Accurate Identification and Prosocial Behaviors Towards Human Trafficking Victims Among Psychology Students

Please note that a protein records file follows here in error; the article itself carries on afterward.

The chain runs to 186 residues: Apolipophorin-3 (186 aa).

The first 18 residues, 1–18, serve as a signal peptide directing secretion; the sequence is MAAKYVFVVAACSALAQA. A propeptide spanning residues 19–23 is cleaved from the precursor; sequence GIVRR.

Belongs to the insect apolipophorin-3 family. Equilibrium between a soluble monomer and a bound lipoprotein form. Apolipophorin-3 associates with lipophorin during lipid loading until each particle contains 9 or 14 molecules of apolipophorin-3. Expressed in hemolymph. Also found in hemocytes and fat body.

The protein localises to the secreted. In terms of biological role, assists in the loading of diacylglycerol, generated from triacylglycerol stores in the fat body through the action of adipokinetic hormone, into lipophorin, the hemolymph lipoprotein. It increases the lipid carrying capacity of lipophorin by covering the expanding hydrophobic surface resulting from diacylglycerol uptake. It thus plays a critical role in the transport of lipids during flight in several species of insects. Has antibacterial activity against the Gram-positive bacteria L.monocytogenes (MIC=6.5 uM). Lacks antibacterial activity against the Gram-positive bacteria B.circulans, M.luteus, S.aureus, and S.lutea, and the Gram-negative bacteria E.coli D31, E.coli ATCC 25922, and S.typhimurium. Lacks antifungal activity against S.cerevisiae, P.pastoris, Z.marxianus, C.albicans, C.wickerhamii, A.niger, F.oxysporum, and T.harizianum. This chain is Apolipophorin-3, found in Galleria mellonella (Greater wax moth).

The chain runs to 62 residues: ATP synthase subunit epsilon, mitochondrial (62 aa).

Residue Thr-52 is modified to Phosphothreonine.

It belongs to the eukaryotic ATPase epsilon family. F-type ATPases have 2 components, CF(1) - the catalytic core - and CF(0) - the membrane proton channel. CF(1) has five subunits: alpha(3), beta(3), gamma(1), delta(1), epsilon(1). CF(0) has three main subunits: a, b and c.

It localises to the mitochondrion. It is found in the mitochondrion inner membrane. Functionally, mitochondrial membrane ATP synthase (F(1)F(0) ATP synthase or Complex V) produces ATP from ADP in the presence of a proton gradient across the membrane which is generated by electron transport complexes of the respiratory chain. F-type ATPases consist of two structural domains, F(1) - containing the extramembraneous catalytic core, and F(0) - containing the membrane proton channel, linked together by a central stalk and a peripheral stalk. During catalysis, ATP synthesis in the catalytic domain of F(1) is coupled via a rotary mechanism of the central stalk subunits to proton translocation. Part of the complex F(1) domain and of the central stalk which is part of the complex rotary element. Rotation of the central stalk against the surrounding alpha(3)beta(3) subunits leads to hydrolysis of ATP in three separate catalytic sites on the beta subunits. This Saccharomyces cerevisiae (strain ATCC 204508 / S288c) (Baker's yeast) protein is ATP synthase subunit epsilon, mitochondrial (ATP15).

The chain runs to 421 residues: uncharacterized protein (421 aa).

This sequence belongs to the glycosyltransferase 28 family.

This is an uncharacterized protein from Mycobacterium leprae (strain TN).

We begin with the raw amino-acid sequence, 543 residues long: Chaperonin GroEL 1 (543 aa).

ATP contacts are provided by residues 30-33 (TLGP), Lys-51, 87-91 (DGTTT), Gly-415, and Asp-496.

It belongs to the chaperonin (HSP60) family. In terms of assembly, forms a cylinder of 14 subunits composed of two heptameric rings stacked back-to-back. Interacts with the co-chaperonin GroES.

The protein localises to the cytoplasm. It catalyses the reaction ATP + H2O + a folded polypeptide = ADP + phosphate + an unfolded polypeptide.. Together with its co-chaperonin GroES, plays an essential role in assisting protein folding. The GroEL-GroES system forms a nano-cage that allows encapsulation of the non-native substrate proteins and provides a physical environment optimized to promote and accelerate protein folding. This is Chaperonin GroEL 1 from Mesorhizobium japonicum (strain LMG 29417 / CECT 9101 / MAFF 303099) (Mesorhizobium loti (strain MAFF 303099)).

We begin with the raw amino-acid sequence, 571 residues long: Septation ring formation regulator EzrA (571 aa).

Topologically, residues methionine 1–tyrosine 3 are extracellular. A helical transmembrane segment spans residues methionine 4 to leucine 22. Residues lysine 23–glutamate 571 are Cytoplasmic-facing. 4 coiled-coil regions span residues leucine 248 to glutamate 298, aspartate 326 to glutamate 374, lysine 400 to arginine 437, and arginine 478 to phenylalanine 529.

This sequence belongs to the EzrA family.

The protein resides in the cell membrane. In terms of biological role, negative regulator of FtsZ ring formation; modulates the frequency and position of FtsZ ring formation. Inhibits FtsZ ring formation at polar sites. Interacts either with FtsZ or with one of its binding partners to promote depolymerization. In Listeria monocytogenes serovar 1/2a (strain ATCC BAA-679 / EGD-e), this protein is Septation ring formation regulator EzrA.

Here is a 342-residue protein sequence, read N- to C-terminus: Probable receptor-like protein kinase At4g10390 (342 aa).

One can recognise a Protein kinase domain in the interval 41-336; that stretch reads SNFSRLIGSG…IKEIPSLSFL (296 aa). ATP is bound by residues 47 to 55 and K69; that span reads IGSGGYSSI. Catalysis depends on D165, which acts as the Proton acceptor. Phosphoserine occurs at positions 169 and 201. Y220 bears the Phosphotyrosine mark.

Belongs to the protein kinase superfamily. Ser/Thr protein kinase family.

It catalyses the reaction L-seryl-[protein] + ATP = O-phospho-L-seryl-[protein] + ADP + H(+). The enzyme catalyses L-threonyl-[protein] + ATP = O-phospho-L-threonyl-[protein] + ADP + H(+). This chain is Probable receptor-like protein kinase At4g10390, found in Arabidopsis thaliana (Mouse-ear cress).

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As human trafficking victims often experience psychological and medical concerns, healthcare systems have been identified as a potential point of identification and intervention for this population. Unfortunately, there remain low rates of victim identification within healthcare, with one explanation being biases healthcare providers may hold about victims. Often, biases are ingrained and longstanding, leading to an under-identification of victims. Early programing focused on dispelling inaccurate stereotypes about victims are needed to best service trafficked populations. As psychology students often enter healthcare fields, educational programing among undergraduate-level psychology students can lessen biases prior to students entering the workforce. The current study used a vignette design to ascertain whether psychology students (n = 149; 85.9% female; 50.3% White/European American) held biases against trafficked persons and whether they were willing to help trafficked persons. Results demonstrated significant differences in identification based on the gender and form of trafficking, such that participants were more likely to identify female and sex-trafficked victims. Additionally, participants were more willing to help female and foreign victims. Programs that help dispel myths about human trafficking victims among healthcare professionals can promote inclusivity, healthcare equity and justice for human trafficked victims.

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